The effect of ammonia solution applied to carbon fibers at a high temperature and pressure has also been discussed [17]. This treatment improves the ILSS of the fiber-epoxy composites by more than 30%, most likely because the ammonia solution exerts a dual physical etching and chemical effect on the fibers [17]. However, Dai et al. [18] showed that heat-treating carbon fibers disrupted some of the reactive functional groups, thereby decreasing the IFSS. Carbon fiber treatment has been more completely reviewed elsewhere [19,20].

However, few previously published studies have investigated the effect of the epoxy matrix composition on the mechanical properties of carbon fiber-epoxy composites. As mentioned above, interfacial adhesion between the fibers and epoxy resin is chiefly governed by the chemical reactions of the functional groups. Therefore, the fiber-epoxy interfacial condition might reasonably be understood by investigating the epoxy matrix composition.

In this work, we attempt to optimize the epoxy matrix resin design to improve the mechanical properties of commercial carbon fiber composites, focusing on the number of epoxy functional groups per molecule, which affects the physical properties of the carbon fiberepoxy composites. The IFSS between the carbon fiber and epoxy resins is evaluated using the microdroplet technique. This technique was chosen because it is much easier to make samples to measure the IFSS using this method than using a conventional method such as single filament tensile testing, ASTM D3379. Two carbon fibers of intermediate modulus and high tensile strength were selected as the reinforced fibers in the composites, and the matrix resins were mixtures of commercial epoxy resins with two to four epoxy functional groups per molecule. Once the matrix resin composition was optimized based on the IFSS results, it was incorporated into a carbon fiber-resin composite. The mechanical properties of this composite, namely the transverse tension, compression strength, in-plane shear strength, and ILSS, were evaluated and compared with those of a carbon fiber-100% basic bisphenol A epoxy resin system, which was used as a reference. The evaluated properties were selected because they are affected by the interfacial condition such as the bonding strength between the carbon fibers and matrix resin.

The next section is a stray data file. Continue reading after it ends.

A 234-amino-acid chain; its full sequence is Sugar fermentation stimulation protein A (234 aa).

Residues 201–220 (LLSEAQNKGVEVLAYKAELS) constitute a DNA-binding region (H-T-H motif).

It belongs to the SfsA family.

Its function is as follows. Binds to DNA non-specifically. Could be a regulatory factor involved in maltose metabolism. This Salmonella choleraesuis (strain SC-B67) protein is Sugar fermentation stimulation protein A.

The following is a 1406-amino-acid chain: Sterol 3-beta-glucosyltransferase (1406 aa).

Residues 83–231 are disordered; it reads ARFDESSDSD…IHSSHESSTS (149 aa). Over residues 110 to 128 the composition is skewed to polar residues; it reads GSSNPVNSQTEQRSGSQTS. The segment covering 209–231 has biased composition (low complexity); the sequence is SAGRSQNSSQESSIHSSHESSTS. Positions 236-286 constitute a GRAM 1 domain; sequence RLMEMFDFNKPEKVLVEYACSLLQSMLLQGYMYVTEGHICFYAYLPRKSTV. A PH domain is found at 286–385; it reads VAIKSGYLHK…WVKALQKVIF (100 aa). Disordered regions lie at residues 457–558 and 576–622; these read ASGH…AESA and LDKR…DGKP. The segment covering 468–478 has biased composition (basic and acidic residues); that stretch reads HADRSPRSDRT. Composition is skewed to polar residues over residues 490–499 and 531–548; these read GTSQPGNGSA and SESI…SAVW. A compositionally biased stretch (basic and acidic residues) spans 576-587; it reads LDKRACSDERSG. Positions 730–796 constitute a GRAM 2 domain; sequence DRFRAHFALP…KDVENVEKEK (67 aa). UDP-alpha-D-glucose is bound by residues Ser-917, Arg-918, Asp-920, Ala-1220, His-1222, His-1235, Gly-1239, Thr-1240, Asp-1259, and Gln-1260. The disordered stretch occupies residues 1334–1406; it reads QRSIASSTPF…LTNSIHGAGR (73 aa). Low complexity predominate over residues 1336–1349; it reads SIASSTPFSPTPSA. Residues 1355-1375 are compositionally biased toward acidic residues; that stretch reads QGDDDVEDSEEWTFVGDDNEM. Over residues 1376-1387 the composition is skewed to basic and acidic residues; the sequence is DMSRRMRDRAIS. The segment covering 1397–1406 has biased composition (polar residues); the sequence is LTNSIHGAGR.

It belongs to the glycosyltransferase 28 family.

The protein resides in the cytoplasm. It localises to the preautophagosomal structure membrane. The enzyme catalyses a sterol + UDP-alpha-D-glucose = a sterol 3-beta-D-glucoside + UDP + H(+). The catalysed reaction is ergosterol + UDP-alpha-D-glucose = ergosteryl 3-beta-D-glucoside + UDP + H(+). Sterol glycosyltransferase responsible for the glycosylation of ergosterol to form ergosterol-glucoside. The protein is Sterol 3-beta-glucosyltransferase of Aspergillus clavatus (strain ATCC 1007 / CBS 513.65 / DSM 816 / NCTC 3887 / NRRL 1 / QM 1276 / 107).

The results of this study can be used to optimize the matrix resin composition for aircraft engine parts composed of CFRPs.



Thermosetting matrix resin for CFRPs: Five types of base epoxy resins were used in this investigation. Figure 1 shows the product names, generic chemical names, and material suppliers. All the materials were used without modification. Both bisphenol A epoxy resins BPAE1 and BPAE2 have the same basic chemical structure; however, their average molecular weights (Mn) differ by a factor of greater than 10 (BPAE1: Mn=380, BPAE2: Mn=3000). An aromatic amine was used as the curing agent, as shown in Figure 2. No accelerators or additives were used.


Figure 1: Chemical structures of the basic epoxy resins used in this study: (a) glycidyl amine epoxy (Araldite® MY721, Huntsman Corporation), (b) triglycidylp- aminophenol (jER630, Mitsubishi Chemical Corporation), (c) tetramethyl biphenol epoxy (YX4000, Mitsubishi Chemical Corporation), (d) BPAE1 (jER828, Mitsubishi Chemical Corporation; Mn = 380) and BPAE2 (jER1006FS, Mitsubishi Chemical Corporation; Mn = 3000).